Should The State Provide Mandatory Parenting Courses? Our Readers Think So...
Mandatory parenting courses – good idea or nanny state gone mad? In our recent survey, 62 per cent of respondents said they think the state should provide mandatory parenting courses - a general consensus that it’s a good idea, but not a resounding yes either.
So what are the arguments for and against?
The case against parenting classes
That word: mandatory
Most of us don’t like to be told what to do - as soon as anything is obligatory, we resist. And being forced into learning isn’t a great starting point. It conjures up images of reluctant parents, looking for babysitters or arguing over whose turn it is to go to class. Indeed, when I asked the question among friends and online, the obligatory element was the problem.
“I'd be against it, in theory anyway,” says mum of three, Naomi. “The mandatory bit gets me, and looking back, the biggest parenting errors I made were when I implemented other people's parenting 'tips' – we’ve all had experiences of the pushy ones who insist you are doing it all wrong!”
Stella O’Malley, author of Cotton Wool Kids, also has an issue with the idea of obligatory classes. “I'm appalled by the idea of mandatory parenting classes! And yes, without a doubt it's the mandatory bit that is appalling. Parenting classes as a choice are a wonderful idea and really helpful to parents in my opinion.”
Parenting is instinctive and personal
Whatever about being told what to do, we particularly don’t like to be told how to parent. Anyone who has ever been asked why their six-week-old newborn isn’t sleeping through the night or been told that using a sling is spoiling the child will know how that feels. As parents, we reiterate to one another in playgrounds and online forums that what’s right for one child isn’t necessarily right for another. So if there’s no true correct way to parent, is it really possible to run a class on parenting?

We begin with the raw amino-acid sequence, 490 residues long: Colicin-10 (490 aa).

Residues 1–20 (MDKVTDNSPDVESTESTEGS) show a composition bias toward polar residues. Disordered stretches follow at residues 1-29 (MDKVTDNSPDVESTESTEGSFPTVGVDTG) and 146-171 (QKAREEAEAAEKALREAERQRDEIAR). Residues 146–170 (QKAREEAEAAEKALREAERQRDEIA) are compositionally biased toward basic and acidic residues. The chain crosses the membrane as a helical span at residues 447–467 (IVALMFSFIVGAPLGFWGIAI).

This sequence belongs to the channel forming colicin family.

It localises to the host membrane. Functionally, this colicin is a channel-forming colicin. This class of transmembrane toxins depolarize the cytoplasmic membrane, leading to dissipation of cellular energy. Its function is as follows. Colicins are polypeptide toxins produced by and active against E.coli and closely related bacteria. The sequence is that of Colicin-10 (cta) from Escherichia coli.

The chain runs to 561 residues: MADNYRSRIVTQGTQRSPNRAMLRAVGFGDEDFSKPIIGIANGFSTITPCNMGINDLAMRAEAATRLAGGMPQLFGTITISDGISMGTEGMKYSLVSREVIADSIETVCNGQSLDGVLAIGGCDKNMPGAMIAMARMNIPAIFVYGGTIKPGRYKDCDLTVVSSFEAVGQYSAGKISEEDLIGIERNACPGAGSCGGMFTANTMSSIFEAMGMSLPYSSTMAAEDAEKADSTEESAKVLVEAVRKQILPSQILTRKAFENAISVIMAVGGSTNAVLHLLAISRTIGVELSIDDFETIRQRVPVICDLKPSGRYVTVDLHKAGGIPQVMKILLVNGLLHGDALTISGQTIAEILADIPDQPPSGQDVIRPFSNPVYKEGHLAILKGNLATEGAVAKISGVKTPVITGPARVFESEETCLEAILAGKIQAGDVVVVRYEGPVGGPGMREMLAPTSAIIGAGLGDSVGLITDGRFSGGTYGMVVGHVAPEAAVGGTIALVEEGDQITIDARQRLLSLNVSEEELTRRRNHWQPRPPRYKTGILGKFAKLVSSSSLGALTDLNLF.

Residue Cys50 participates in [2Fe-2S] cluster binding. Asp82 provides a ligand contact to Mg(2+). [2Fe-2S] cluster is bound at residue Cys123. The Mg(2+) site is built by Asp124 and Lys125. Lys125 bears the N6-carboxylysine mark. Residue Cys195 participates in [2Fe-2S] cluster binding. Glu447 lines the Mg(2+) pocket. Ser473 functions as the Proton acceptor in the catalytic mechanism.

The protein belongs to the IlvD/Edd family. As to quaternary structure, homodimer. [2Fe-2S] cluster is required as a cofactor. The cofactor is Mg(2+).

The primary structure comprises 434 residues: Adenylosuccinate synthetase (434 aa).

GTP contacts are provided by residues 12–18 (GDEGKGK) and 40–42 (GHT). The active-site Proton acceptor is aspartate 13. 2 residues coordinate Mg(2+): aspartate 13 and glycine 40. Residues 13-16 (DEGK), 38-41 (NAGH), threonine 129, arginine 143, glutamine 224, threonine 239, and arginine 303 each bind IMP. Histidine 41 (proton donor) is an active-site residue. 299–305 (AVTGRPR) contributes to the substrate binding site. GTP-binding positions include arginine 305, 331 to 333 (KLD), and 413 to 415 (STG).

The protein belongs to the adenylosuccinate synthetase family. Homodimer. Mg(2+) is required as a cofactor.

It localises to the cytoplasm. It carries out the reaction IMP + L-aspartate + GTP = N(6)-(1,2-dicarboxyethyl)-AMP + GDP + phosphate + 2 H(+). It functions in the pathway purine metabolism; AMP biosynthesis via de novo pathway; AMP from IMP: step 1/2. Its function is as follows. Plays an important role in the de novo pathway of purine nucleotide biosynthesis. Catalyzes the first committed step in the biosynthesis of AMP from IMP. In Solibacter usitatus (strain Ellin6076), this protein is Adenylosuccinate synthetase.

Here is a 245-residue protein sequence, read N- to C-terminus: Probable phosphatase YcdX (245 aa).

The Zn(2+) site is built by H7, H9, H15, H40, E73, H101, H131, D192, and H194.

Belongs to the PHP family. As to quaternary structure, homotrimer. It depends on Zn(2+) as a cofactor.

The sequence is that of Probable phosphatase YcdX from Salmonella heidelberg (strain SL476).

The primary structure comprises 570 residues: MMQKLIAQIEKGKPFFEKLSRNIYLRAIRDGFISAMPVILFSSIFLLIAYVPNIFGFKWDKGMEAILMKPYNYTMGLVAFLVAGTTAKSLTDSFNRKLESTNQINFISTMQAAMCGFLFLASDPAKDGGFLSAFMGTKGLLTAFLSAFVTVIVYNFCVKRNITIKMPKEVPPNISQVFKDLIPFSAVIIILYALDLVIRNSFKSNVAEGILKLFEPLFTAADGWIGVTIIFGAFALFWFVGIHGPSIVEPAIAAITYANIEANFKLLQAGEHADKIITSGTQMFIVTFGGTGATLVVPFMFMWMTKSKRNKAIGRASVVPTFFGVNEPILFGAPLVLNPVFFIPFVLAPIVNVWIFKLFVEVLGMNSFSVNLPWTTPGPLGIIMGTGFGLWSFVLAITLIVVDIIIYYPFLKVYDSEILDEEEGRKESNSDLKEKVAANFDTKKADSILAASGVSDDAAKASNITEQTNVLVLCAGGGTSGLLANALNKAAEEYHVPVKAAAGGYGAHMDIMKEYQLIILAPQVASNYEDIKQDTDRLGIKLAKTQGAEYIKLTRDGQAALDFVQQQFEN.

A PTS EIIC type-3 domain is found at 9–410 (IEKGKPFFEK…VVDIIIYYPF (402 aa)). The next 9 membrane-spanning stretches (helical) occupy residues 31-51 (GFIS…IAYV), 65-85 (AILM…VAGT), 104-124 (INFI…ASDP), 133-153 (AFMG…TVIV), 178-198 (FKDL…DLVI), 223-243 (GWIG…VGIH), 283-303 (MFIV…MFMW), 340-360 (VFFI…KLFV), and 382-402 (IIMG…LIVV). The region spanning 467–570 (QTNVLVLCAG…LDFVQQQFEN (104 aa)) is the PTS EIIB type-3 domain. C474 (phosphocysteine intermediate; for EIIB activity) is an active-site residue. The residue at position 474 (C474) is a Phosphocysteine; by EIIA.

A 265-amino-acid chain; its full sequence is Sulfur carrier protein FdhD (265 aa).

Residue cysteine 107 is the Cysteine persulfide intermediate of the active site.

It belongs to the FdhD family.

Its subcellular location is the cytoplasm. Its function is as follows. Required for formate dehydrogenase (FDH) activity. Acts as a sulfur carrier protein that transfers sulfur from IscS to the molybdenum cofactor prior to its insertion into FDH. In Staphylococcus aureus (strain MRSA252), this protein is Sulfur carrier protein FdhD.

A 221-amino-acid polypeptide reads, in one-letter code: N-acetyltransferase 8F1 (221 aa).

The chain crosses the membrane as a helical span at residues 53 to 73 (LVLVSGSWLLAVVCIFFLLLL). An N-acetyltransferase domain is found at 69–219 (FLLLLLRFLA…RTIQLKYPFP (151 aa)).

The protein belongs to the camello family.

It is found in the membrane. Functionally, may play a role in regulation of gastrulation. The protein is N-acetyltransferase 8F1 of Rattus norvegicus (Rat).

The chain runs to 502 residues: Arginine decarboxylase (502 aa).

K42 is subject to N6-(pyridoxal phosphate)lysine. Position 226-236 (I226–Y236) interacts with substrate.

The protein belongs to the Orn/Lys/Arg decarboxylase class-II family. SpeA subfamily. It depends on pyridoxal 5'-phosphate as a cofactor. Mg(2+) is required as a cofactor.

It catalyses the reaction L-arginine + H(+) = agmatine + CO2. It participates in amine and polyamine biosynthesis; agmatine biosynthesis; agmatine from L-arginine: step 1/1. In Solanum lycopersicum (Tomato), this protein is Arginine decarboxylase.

Mum of one, Abina says her initial reaction on hearing the question was a definite no, but then she thought about it more. “Actually it's not the worst idea ever. As long as the focus was on health, nutrition, eating, exercise, and childhood illnesses rather than parenting philosophies, I think it would be good.”
Whose advice is the most correct?
One expert may advocate time-out and removal of privileges as a means of discipline, another may advise positive reinforcement in place of punishment. And as pointed out by Naomi, advice and guidelines can change. “Parenting advice seems to go in and out of fashion. Like the time-out thing that was advised when my children were small - I believe that is not thought to be a good idea any more? So you would have to keep it to very basic things that are not likely to change!”